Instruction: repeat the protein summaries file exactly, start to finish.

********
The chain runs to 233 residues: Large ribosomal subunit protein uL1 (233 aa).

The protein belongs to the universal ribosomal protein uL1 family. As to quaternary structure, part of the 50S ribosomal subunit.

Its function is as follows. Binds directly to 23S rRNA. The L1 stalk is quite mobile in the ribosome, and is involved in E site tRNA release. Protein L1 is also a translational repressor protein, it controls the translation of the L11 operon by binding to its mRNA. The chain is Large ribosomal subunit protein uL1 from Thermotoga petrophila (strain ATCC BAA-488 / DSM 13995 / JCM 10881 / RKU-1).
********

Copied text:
The chain runs to 233 residues: Large ribosomal subunit protein uL1 (233 aa).

The protein belongs to the universal ribosomal protein uL1 family. As to quaternary structure, part of the 50S ribosomal subunit.

Its function is as follows. Binds directly to 23S rRNA. The L1 stalk is quite mobile in the ribosome, and is involved in E site tRNA release. Protein L1 is also a translational repressor protein, it controls the translation of the L11 operon by binding to its mRNA. The chain is Large ribosomal subunit protein uL1 from Thermotoga petrophila (strain ATCC BAA-488 / DSM 13995 / JCM 10881 / RKU-1).